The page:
Croftless Crofter: Nic Goddard

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This week marks the ten-year anniversary of moving to Lochaber.

A decade since our family arrived, in a battered 4×4 dragging a trailer filled with all of our possessions, a new puppy collected in Fort William along the way and heads full of hopes and dreams to start a new life on the Isle of Rum.

After seven years on Rum we moved to Ardnamurchan which has been home for the last three years.

April feels like the right month to have arrived in the west Highlands, as spring wakes up.

The first cuckoo is due to call any day; this week I have spotted birds gathering nesting
materials and pairing up. Neighbouring croftland which surrounds our house and garden is dotted with the first lambs of the season, bleating and leaping about.

Suddenly the trees have bright green leaves, the scent of wild garlic is in the air and roadsides are adorned with primroses.

This was an exciting time of year on our croft, litters of piglets would arrive, surely the cutest of all the baby animals. Chicks and ducklings would hatch, geese would suddenly be ferocious protectors of their large nests holding the promise of bright yellow goslings in the coming weeks.

There is both a poignancy and a slight sense of relief to not having responsibility for livestock of our own while vicariously enjoying spotting lambs and calves on crofts now.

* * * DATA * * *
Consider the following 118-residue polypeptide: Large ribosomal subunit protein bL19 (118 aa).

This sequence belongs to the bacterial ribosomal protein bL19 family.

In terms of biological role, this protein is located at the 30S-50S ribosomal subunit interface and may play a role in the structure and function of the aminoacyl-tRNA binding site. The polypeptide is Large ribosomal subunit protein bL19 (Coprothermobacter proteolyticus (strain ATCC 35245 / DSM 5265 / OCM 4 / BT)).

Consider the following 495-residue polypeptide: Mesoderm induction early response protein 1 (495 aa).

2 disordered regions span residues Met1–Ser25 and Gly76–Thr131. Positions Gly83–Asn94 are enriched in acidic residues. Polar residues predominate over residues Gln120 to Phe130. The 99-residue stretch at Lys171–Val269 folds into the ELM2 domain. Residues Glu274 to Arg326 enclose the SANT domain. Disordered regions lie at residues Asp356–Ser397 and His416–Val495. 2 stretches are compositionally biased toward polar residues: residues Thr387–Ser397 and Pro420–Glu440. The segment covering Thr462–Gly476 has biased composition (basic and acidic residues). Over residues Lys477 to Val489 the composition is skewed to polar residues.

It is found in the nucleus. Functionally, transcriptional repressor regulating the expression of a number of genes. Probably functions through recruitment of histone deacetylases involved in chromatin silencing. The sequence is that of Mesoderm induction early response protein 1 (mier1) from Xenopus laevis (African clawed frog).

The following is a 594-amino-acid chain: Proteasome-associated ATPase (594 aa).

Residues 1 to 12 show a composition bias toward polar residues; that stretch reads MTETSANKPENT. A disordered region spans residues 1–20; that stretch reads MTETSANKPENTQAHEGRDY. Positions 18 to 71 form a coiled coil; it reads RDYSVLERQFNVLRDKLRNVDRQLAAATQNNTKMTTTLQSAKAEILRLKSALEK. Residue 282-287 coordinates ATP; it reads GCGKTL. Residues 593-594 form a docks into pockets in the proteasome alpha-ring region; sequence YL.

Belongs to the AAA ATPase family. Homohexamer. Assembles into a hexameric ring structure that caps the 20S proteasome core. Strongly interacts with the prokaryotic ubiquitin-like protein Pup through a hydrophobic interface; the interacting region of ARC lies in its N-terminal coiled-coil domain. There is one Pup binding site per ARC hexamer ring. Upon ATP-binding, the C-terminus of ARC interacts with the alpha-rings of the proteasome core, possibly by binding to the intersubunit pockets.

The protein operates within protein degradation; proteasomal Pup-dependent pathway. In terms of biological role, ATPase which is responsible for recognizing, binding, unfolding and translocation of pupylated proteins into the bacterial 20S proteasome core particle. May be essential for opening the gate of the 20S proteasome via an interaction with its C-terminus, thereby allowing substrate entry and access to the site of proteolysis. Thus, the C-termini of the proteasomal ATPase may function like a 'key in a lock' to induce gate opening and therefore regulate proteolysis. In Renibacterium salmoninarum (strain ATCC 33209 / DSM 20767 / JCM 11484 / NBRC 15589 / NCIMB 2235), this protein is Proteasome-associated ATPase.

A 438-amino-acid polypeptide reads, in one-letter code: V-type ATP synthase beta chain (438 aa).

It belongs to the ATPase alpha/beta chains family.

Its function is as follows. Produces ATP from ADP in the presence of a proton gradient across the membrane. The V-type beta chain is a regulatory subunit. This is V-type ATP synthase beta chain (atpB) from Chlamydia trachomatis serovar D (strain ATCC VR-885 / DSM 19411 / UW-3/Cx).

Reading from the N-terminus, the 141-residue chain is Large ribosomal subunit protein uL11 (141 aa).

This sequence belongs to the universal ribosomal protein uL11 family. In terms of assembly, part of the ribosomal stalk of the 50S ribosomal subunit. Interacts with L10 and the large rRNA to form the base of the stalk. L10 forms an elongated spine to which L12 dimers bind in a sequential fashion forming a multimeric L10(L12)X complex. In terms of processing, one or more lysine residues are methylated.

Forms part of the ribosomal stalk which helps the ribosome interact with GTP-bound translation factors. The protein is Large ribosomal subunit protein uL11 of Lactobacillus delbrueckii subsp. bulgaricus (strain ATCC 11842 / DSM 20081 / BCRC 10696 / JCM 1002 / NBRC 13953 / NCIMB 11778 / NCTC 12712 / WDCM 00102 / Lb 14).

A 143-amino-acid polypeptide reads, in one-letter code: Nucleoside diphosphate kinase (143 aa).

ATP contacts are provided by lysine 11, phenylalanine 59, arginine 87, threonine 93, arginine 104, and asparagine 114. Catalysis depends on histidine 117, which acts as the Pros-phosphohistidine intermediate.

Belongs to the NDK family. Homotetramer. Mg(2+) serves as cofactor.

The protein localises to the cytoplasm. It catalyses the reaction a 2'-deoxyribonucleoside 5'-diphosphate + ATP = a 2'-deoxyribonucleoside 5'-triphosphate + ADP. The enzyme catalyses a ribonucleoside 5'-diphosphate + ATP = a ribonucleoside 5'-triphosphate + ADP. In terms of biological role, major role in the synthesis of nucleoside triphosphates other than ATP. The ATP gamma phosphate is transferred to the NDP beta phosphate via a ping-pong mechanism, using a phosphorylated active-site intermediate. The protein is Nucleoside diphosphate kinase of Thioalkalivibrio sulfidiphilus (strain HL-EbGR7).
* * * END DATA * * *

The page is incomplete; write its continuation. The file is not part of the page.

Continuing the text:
The stop/start nature of April weather, with wildly fluctuating temperatures giving us overnight frosts followed by sunny days of well into double figures centigrade, means I am holding back fragile seedlings in the hopes of hardening things off a bit more before sending them outside into the cold hard ground.

Even without our previous acres, this time of year still inspires grow your own enthusiasm.

On a warm March day when spring felt almost present and summer a believable
promise, we set up a length of recycled guttering to move our strawberry plants to. Last year’s crop was shared rather more generously than we would have liked with a couple of mice.

Despite having two household cats, the mice were audacious in their feasting and we twice caught live mice and took them several miles away to release elsewhere – with warnings to ‘think about what you have done!’.

The transplanted plants are runners from last year as strawberry plants have a productive lifespan so a balance between ensuring enough energy is focused
into flowering and fruiting to get something to wrestle from the mice for eating ourselves, while allowing some new plants to establish was part of last year’s plan.

Strawberries have shallow roots so a length of guttering with good soil, plenty of watering and a liberal dose of a seaweed plant food bartered from a neighbour will hopefully net us a better crop this year. We may even get enough to spare some for jam making.

In other croftless crofter news, we are eagerly awaiting one of our hens going broody to increase our flock of chickens. Our healthy crew were sadly picked off one by one last summer by a fox, reducing us from double figures to just two hens and a cockerel.

Whilst we could have bought more hens, it is far easier to let them hatch a clutch of their own chicks and do all the hard work of integrating them into the pecking order, showing them where to roost at night and hopefully teaching them to be a bit streetwise about the inevitable predators who lurk around waiting for a chicken dinner.

It is lovely to be heading into an eleventh springtime here, even if part of me knows it is just a matter of time before I am cursing the midges, clegs and the 3am call of the cuckoo!

Photograph (July 2019): NO F30 Nic Goddard byline pic